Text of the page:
Overland Park is moving ahead with plans to redevelop its downtown Santa Fe Commons Park to include more open play area, an outdoor work environment and a paper-airplane inspired performance stage, despite a last-minute protest from some residents.
The city planning commission voted unanimously on Monday to approve a park development plan that will also remove the gazebo and reduce the number of trees. When it’s finished, the park at 8045 Santa Fe Drive will be renamed Thompson Park, after Frank and Evangeline Thompson, who donated $1 million — or about a third of the cost — of redoing the park. Before retiring, Thompson was a long-time Metcalf Avenue car dealer.
The loss of the gazebo and the renaming were two ideas most disliked by Overland Park resident Ralph Beck, who organized a protest against the plan before the commission. Beck presented 194 signatures against the renaming at the commission meeting that he had collected in several downtown shops. He also shared mostly negative comments about the park plan from the “We Grew up in OP” Facebook page.
“Downtown Overland Park is the nearest thing we’ve got in the city of Overland Park that you could call a historic district. And it seems like our historic character down there is at risk of gradually being erased,” Beck said.
Beck said he had hoped to get the city to reconsider the renaming and revise the design plans of the modernistic paper airplane stage reflect the appearance of the historic Strang Carriage House, which will remain part of the park.
But planning commission members countered that there were well-attended listening sessions and other efforts to get citizen input on the park plans for the better part of a year. The park had been considered a possible site to relocate the downtown Farmers Market for a time, but that idea was eventually dropped. The paper airplane design recalls an aviation field that was near downtown early in the city’s history, commissioners said.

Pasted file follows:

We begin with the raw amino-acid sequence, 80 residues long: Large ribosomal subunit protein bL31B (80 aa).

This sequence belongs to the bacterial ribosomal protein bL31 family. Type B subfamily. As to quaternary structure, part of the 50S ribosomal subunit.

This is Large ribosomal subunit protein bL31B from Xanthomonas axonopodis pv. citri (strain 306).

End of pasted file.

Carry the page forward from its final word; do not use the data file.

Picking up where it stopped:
“It’s a piece of art and art doesn’t have to be something everybody loves uniformly. It’s meant to spark debate. It’s meant to be iconic and create some discussion,” said planning commission member David Hill.
Planning commission member Rob Krewson said he could understand the unwillingness of some to see the gazebo go. “The existing gazebo has been the location of many memories for people and so they have a passion for keeping those. A new iconic location brings new memories for the people,” he said.
Beck was one of only two to speak at the public hearing on the park plans. Constance Meis-Robertson told commissioners she appreciated the public listening sessions but still had some concerns. The tornado siren nearby could be deafening for children in the park, she said, and she also worried that the stage would block visibility at the intersection for people exiting Santa Fe Towers apartments.
Landscape architect Bruce Niedermyer said the stage won’t affect that visibility. The gazebo is too crowded for many of the music groups that perform there, he said, because it was built primarily as a shelter.
The park’s redo will also result in fewer trees overall. Plans call for 44 of the roughly 200 trees to be removed. Several of them are diseased or damaged, he said. The city will put young trees in their place, with many of those growing to a comparable height, he said.
Still, the end result will be a park with more open space and fewer big trees. Hill noted that city forester Bailey Patterson replacing all of the 44 trees would not leave enough room for the new park features.
Here’s a look at the site plan layout approved by the commission on Monday (click to enlarge):
The planning commission didn’t discuss the renaming because that is not something it has authority to change.